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Choosing The Right Parts For Your Build (Part 5) - Choosing your case & Picking the right storage

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Choosing your case

A good case is a essential part of any PC build, and you don’t need to shell out a small fortune to get a high-quality chassis with excellent cooling. The first thing on your check list is that a case is roomy enough to hold the rest of your components. Confirm that it has a motherboard tray of the right dimensions (ATX, micro-ATX or mini-ITX) and that it’s deep enough to accommodate your chosen video card. Almost any case will accommodate a mid-ranged or entry-level card, but some high-end models are the best part of a foot long and only specially designed cases will fit them in!


Description: a good case with big space


All good cases have mounting points for multiple fans. These all should be of at least 120mm in size, though several case manufacturers now have models supporting even larger 140mm or 200mm models. As a rule, the larger the fans, the quieter they can operate while still shifting the same airflow. Cases from well-known manufacturers usually come with fans of a decent quality included. These include Corsair and Antec, as well as Cooler Master and Fractal Design. Thermaltake has a great range of chassis if you want your gaming rig to look as aggressive as its components, while a special mention has to go to Lian Li – arguably the manufacturer of the most beautiful PC cases in the world. If you opt to go for a cheap and cheerful unbranded case, double-check that you don’t need to buy fans as well, otherwise you’ll probably end up spending just as much as you would have done for a decent branded case with them included as standard.

When picking a case, you should also double-check that it has enough bays to accommodate your storage solution. If you need a system that can accommodate plenty of hard drives, double-check that your chosen model has enough 3.5” and 5.25” bays. It’s also worth paying a little more for a case with some form of anti-vibration technology for the hard disk bays. There’s nothing more annoying than a badly designed case that transmits resonance from your hard disk and amplifies it into a loud distracting buzzing sound!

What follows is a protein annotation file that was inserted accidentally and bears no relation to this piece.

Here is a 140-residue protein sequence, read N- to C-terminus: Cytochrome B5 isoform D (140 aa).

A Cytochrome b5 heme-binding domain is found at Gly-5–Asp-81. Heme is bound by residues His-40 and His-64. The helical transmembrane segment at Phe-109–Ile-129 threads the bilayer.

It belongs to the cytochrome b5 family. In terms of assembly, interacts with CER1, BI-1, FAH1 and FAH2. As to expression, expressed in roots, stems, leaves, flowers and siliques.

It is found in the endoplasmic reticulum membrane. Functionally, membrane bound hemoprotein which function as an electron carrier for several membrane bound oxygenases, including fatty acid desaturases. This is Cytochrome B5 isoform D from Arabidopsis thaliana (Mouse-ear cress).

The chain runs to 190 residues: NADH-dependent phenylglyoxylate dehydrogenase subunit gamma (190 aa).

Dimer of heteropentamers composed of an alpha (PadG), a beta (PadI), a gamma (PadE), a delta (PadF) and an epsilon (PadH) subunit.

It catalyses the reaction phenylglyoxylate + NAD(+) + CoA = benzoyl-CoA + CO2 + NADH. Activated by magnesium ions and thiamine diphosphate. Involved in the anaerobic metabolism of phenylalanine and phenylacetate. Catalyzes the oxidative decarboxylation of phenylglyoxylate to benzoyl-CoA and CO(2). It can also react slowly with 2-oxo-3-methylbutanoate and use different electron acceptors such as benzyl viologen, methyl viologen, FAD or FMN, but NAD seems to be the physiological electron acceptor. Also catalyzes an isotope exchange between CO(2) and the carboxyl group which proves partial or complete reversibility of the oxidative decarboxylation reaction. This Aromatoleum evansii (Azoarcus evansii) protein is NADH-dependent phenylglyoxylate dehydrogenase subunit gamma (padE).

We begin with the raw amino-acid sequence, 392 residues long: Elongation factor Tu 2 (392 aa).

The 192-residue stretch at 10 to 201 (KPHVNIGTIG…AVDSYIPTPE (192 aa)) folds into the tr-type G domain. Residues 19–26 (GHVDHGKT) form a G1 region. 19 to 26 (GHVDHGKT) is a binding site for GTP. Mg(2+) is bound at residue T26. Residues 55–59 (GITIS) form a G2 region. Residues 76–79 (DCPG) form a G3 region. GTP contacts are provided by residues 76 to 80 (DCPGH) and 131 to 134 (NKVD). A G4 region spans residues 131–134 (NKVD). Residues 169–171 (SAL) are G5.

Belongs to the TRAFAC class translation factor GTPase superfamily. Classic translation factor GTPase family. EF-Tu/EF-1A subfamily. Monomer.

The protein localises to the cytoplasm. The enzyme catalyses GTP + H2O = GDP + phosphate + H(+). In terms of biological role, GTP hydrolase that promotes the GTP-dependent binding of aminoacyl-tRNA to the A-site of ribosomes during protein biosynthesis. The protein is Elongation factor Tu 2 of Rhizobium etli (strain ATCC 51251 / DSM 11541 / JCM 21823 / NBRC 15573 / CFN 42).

Picking the right storage

 

Description: Corsair AX850

Corsair AX850


You might be tempted to reuse hard disks from a previous build, and truth be told you probably won’t cost yourself a great deal of performance if you choose to do this. Hard drives have not exactly evolved at the lightning pace, and with a few exceptions like the Western Digital Raptor, they are still variants on the same 7200rpm design we’ve all been using for the past decade, just with ever larger capacities. With that said, today’s high-density drives are capable of performance faster than older models, with sustained transfer rates of over 130MB/s. If using a mechanical drive for your OS, insist on a 7200rpm model and don’t be tricked by ‘Intellipower’ spin speeds or any other nonsense; there are just cunning ways of hiding a lousy 5400-5900 spin speed that will cost you responsiveness and performance.

We would argue that one of the most noticeable and valuable investments you can make is a solid-state drive, or SSD. These drives are capable of a sustained transfer rate of as much as 5x that of a conventional disk, but truth be told this actually paints them in a rather unfavourable light. When tasked with small file random reads and writes – operations that are actually far more likely when running an OS volume – they can be as much as 200 or 300 times faster than a hard disk. If you’re spending more than $1,500 on your new build and have not factored in an SSD, you’re doing yourself a disservice; you have overlooked the single most noticeable performance-determining upgrade that money can buy.


Description: Force GT 120GB SSD

Force GT 120GB SSD


Given the fairly minimal differences in cost, we recommend buyers limit their searches for a new SSD only to the latest 6Gbps models. These are dominated by two internal controllers, one made by Marvell and another by SandForce. The vast majority of the solutions on the market, be they from Crucial, Corsair, OCZ, Patriot, Plextor or Kingston, are based on one of these two options. When coupled to a suitable 6Gbps controller you can achieve more than half-a-gigabyte per second in transfer rate, and response times of less than 0.1ms. A 60GB capacity is enough for Windows and a decent smattering of programs, and with such drives available for $120 or less, you should certainly factor in an SSD boot disk into any moderately-specified PC. Larger capacities are obviously more expensive, but will allow you to access more of your data at ultra-fast speeds.

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